• Anonymous

    One of the reasons managers fail to act on their predictions is the simple "important-but-not-urgent" phenomenon. Daily, current problems take over managers' time and focus, so the consideration of future events of an uncertain nature is constantly pushed to tomorrow.

    Another reason is denial: "This won't happen to me/us." Airlines are in the situation of being forced by law and the media to plan their responses in the event of a future crash. Also, the media coverage makes any crash a "real" event, something that actually happened to your competitor or alliance partner not so long ago.

    • Sarang Kulkarni
    • UGS

    I think there are multiple factors at play here. For instance, usually several future trends or predictable surprises can associate with any given situation—each association has a certain probability. And it is this probability, more than the surprise, that is hard to judge. A particular trend may get addressed if either the associated probability or the cost of the surprise is too high. But what happens to the surprises which are somewhere in the middle: How should we prioritize them, let alone address them?

    Then comes the issue of miscalculating the cost of future corrective action. Short-term incentives are also a major factor in neglecting distant possibilities because addressing such surprises inevitably involves a costly, multi-pronged strategy for a solution.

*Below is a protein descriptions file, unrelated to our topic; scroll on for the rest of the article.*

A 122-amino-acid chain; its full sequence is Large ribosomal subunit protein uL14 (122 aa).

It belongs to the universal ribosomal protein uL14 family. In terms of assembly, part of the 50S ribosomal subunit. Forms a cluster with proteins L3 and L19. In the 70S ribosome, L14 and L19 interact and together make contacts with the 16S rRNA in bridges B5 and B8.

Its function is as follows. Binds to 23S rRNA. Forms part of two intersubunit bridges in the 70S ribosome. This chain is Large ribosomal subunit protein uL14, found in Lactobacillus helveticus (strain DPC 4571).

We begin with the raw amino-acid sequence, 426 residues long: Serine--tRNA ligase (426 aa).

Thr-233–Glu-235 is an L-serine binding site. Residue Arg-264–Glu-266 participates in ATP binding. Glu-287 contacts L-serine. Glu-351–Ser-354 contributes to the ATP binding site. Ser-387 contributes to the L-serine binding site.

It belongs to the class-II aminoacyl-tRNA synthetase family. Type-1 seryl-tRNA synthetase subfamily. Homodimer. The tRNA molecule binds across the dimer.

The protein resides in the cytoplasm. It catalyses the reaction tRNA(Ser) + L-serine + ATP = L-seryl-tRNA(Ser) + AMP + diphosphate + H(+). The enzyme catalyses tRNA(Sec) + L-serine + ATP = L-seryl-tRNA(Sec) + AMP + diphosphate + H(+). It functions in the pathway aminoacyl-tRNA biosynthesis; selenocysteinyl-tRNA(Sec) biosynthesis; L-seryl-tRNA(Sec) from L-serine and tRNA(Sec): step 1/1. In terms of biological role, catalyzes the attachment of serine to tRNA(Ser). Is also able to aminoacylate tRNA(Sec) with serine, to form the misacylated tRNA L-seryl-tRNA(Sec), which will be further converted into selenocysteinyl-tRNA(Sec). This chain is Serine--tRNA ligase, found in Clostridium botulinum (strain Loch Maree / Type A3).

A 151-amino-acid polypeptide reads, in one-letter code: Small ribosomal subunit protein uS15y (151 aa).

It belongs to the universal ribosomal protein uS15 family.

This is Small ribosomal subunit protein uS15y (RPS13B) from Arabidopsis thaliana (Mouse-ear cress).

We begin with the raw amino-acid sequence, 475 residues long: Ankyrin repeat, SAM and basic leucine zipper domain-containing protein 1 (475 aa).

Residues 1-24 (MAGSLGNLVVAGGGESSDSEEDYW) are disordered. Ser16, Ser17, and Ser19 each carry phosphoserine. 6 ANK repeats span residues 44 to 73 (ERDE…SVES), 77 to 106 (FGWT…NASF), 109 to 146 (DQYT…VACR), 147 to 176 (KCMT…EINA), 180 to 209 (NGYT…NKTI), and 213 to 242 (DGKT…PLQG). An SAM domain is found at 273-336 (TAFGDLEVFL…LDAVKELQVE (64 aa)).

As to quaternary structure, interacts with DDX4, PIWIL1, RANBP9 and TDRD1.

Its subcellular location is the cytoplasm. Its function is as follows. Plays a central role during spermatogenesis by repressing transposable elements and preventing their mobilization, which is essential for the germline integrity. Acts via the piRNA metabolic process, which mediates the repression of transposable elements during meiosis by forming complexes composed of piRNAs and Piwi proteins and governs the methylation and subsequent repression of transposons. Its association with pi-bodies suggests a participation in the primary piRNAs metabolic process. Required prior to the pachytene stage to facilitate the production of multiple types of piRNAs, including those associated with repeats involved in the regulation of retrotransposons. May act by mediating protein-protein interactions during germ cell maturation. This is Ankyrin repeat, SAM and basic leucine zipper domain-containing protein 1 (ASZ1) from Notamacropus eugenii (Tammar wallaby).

To summarize, I believe we will continue to live surrounded by "predictable surprises."

    • Dick Meza
    • Owner, Interaction & Associates

    The "Why Do Managers Fail to Act on Their Predictions" question may also have applications for managers in pre-employment testing. Predicting the future behavior/performance of a candidate has been called a disaster-prevention tool. When managerial derailment potential has been predicted, why do some managers fail to act before disaster strikes in the form of poor interpersonal skills, failure to build a team,
    low efficiency, and costly turnover?

    • Robin Chacko
    • Team Lead, IBM

    Let's also be sure to include the investor in the mix. One can appropriately describe the twenty-first century investor in one word: impatient. Since investors drive changes within a corporation (by demanding profits), corporations are forced to be flexible to prove their ability to counter immediate threats. Short-term solutions are implemented using as little capital as possible, since the risk associated with pumping in cash for a big measure is too high. This in turn encourages corporations to be innovative, aggressive, and "hip."

    A dozen such maneuvers eventually evolve into one single, profitable, long-term solution, all the while complimenting the corporation's ability to "groove with the times." Figuring out a trend within these numerous solutions and pursuing that as a long-term direction for the company is what makes that company a solid investment ... for the twenty-first century's impatient investor.